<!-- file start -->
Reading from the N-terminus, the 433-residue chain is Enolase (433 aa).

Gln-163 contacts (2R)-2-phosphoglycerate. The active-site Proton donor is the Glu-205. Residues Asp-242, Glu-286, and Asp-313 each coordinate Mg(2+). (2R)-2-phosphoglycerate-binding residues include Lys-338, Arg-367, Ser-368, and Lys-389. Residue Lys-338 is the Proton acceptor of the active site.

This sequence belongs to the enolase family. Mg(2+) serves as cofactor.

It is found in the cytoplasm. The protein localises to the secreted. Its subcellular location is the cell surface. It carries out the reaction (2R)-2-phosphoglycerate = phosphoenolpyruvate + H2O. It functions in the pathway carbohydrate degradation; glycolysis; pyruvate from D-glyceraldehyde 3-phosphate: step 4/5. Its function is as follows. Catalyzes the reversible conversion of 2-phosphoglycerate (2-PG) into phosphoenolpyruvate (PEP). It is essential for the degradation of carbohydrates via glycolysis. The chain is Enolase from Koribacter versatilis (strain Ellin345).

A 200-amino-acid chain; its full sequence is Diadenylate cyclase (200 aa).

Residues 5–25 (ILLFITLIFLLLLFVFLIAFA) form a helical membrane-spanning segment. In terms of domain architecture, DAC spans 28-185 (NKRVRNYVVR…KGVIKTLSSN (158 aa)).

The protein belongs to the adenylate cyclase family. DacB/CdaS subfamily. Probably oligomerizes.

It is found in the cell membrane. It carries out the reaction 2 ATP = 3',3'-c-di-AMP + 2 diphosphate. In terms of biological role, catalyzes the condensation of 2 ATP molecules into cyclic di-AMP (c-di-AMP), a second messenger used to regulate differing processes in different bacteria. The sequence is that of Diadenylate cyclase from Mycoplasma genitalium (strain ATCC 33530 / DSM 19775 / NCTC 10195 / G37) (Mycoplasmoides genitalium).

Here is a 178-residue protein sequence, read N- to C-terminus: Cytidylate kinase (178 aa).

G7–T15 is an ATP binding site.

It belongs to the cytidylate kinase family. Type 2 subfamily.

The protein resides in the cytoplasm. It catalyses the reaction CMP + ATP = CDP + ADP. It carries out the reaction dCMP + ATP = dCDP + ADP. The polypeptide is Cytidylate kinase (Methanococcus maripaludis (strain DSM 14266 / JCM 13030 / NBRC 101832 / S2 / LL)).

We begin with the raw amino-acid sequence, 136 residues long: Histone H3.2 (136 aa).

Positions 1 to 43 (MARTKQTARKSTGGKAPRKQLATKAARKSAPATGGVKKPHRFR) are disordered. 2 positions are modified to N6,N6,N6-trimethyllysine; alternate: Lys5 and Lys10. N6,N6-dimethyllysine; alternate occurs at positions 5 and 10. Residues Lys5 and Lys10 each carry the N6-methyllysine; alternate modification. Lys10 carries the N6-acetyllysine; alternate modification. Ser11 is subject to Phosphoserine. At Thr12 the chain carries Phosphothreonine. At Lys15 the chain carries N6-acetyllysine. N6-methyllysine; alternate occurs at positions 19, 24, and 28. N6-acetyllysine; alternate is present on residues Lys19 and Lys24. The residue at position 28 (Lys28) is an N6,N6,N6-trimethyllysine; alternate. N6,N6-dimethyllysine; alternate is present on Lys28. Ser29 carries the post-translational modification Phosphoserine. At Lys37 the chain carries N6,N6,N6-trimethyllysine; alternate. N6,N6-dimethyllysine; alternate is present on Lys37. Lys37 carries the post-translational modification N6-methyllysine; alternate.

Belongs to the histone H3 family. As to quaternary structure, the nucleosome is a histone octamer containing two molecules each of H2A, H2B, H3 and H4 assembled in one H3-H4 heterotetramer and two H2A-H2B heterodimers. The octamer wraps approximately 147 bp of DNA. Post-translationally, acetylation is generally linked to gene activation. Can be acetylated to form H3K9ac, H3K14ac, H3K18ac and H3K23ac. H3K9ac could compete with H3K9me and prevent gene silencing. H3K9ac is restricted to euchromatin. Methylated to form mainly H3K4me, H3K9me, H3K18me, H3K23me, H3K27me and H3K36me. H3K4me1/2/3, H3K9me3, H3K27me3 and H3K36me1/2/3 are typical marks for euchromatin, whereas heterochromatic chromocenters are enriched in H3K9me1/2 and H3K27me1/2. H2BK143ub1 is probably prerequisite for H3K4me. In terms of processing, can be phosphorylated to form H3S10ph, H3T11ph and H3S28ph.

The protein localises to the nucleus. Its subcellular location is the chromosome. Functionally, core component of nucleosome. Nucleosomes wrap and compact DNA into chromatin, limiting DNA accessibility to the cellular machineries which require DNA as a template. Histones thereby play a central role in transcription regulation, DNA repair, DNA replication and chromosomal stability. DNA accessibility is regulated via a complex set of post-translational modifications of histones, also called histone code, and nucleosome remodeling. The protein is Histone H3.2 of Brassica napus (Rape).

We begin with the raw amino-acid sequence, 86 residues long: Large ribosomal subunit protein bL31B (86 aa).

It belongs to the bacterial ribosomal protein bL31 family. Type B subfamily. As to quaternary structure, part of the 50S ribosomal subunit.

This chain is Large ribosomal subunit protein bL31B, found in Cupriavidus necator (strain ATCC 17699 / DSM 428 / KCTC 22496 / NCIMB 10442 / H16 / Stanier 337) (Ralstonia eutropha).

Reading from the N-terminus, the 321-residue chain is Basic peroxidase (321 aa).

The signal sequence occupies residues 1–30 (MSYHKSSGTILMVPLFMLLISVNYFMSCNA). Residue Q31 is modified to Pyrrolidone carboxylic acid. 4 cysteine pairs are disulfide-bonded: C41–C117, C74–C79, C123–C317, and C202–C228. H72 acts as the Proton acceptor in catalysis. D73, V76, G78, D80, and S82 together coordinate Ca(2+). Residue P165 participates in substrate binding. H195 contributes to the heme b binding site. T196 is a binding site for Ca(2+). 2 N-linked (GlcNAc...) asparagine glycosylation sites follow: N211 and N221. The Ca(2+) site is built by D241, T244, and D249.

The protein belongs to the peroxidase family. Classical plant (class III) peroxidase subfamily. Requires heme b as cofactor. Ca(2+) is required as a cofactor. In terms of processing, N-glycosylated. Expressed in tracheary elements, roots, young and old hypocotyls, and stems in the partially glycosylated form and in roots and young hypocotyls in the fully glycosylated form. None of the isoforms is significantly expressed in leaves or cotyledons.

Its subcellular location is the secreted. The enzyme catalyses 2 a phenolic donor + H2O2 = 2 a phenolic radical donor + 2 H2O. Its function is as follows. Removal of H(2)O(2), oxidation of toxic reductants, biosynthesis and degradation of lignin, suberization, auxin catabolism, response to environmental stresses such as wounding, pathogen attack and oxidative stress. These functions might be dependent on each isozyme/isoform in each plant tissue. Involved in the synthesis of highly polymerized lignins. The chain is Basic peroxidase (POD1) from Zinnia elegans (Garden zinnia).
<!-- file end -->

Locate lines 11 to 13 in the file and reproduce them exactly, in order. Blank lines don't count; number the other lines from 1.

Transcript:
It belongs to the cytidylate kinase family. Type 2 subfamily.

The protein resides in the cytoplasm. It catalyses the reaction CMP + ATP = CDP + ADP. It carries out the reaction dCMP + ATP = dCDP + ADP. The polypeptide is Cytidylate kinase (Methanococcus maripaludis (strain DSM 14266 / JCM 13030 / NBRC 101832 / S2 / LL)).

We begin with the raw amino-acid sequence, 136 residues long: Histone H3.2 (136 aa).